one thing this is about is the fact the burnt offering belonged completely to God, no one derives any benefit from it and putting it outside the camp would be a visual of that.
v.12,13
returns to the necessity of maintaining the fire 24/7 so that it does not go out.
A need here is for the continual provision of wood, v.12. ; as the Jews discuss the obligations of the covenant the priests cast lots for who would bring the wood for the offering in. and in chapter 13 Nehemiah states “I provided for the wood offering . . ..”
Providing for the wood would have been dangerous and costly. anyone who knows the work of a wood cutter knows the kind of work this is.

Conclusion:

What do we take away from this?
3x (9,12,13) the text mentions the fire to be kept burning so clearly that is being emphasized. The purpose of the offering was for atonement, seeking the Lord’s favor,
1. Maintain continual worship and dependence on God
this teaches the priests and Israel they were to continually maintain a position of worship and dependence upon God for His favor, relationship. The NT believer is to have the same thought, Jesus in to love God Paul, pointing out our need to pray without ceasing, to be in a continual state of worship and dependence on God, , ;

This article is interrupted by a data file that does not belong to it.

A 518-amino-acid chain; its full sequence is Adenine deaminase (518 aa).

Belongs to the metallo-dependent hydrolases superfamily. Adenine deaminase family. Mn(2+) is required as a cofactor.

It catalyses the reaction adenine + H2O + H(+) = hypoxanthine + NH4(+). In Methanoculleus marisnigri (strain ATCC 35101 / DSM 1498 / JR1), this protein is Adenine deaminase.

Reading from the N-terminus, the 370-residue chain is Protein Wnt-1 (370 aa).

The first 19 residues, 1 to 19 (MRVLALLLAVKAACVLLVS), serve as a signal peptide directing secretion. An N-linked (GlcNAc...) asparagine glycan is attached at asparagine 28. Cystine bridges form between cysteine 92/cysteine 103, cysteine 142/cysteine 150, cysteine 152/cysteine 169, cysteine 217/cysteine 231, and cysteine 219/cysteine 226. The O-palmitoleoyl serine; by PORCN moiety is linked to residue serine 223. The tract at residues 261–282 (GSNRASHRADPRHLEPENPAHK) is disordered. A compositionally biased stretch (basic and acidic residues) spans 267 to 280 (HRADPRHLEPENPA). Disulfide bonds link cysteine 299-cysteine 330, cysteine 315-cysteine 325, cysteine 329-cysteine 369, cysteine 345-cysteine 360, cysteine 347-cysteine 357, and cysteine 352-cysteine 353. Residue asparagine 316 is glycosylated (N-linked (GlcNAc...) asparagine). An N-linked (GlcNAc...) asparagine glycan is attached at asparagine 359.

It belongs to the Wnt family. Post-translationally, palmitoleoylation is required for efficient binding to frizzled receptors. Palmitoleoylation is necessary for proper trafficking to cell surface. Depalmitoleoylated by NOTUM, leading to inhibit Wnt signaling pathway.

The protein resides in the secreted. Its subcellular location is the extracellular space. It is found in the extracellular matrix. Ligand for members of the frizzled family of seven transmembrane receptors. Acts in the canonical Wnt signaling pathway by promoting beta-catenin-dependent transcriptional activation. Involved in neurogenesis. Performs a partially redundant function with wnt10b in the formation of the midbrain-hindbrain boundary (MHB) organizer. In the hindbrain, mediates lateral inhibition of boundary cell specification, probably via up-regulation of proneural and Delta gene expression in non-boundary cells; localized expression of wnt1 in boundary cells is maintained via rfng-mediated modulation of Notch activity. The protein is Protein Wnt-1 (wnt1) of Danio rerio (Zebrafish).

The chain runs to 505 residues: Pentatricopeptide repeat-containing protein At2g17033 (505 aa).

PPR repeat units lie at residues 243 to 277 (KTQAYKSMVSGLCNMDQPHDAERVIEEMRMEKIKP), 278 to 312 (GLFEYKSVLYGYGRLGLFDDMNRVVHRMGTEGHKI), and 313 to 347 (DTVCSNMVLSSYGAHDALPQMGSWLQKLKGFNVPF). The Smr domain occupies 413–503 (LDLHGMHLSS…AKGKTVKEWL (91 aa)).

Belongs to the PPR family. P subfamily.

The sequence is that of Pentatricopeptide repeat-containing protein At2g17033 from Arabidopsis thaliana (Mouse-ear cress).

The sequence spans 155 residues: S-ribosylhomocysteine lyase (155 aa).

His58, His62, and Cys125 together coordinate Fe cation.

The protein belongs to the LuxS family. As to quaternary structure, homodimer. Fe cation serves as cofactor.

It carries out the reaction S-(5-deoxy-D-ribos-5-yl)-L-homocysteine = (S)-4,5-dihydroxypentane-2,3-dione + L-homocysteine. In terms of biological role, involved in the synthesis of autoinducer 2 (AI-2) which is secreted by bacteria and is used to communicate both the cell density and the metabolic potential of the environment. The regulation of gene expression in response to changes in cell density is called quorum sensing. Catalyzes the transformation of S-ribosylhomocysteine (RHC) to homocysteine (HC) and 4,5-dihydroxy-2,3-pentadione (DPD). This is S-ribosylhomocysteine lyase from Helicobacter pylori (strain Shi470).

2. Faithfulness in constant intercession
Since the fire had to be maintained continually, this shows the need to be diligent about their duties lest the fire go out. Otherwise their worship of God would suffer and so this is a call to faithfulness to do their job well and in the making of these offerings they would be interceding on Israel’s behalf for the Lord’s blessing and atonement. This would be akin to Paul’s practice to pray for the saints, , as well as Jesus prayer in . The priest did this through the sacrificial offerings. Jesus accomplishes it by His own sacrifice, ; ; cf. )